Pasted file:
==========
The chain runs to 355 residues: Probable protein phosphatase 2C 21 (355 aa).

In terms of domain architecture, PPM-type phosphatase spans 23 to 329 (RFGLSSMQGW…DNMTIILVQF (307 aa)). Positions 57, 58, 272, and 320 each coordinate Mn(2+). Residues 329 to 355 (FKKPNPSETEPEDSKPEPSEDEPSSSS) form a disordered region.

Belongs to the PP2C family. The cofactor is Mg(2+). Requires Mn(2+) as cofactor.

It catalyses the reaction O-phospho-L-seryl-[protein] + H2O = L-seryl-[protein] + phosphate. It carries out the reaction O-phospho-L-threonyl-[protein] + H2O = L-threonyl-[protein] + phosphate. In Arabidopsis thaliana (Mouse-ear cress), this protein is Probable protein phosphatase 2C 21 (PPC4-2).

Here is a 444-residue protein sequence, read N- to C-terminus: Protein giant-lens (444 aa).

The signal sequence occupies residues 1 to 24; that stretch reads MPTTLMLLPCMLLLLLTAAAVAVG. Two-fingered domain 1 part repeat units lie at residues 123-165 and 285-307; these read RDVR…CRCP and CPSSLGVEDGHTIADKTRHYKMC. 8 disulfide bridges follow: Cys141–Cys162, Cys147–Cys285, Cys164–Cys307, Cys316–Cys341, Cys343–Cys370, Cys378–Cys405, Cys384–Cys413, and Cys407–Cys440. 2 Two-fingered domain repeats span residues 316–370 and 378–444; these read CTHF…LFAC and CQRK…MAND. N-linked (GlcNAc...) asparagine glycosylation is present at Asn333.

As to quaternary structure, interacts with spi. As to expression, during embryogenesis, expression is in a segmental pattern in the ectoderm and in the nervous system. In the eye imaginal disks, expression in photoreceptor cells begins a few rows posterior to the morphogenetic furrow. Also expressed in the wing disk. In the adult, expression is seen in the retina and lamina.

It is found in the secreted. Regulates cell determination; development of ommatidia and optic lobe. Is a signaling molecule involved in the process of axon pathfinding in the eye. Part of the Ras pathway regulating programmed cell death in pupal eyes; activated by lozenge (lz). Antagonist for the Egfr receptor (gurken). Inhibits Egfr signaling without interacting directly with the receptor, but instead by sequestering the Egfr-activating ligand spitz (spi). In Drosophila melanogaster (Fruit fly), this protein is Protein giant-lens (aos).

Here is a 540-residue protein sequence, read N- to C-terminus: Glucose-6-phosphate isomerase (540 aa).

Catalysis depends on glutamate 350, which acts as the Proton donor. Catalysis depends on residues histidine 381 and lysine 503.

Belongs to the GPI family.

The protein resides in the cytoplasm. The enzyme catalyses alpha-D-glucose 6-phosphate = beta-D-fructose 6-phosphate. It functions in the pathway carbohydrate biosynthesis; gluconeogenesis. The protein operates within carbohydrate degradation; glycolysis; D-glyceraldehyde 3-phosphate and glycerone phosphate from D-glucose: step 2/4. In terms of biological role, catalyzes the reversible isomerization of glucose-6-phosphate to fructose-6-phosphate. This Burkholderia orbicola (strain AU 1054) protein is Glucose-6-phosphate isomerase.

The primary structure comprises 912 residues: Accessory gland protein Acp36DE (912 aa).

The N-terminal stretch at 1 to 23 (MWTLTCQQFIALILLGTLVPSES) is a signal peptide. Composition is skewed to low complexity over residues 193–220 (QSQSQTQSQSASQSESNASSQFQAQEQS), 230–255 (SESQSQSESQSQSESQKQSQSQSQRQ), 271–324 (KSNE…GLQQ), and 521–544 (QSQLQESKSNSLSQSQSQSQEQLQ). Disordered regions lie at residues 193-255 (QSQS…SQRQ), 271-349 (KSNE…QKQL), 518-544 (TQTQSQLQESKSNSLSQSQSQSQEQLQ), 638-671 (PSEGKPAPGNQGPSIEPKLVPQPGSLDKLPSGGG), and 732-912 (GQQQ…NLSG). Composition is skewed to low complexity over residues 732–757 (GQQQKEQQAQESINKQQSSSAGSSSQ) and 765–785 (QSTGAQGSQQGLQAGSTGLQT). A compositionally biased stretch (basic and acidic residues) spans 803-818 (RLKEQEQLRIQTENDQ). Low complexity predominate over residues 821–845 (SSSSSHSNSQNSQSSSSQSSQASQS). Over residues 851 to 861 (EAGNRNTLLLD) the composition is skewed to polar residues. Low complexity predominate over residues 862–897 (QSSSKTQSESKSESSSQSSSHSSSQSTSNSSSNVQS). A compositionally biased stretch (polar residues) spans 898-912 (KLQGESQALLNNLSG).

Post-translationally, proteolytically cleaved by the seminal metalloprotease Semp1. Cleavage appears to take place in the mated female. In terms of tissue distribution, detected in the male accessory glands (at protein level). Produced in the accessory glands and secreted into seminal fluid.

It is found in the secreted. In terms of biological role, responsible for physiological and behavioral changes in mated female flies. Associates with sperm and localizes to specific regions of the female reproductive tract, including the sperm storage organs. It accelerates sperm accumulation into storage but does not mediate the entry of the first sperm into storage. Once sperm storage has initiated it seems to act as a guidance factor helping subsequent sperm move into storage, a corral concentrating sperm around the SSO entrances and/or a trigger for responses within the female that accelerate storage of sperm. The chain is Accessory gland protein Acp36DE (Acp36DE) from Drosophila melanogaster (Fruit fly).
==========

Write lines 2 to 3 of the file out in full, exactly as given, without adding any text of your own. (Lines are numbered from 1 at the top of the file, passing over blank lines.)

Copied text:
In terms of domain architecture, PPM-type phosphatase spans 23 to 329 (RFGLSSMQGW…DNMTIILVQF (307 aa)). Positions 57, 58, 272, and 320 each coordinate Mn(2+). Residues 329 to 355 (FKKPNPSETEPEDSKPEPSEDEPSSSS) form a disordered region.

Belongs to the PP2C family. The cofactor is Mg(2+). Requires Mn(2+) as cofactor.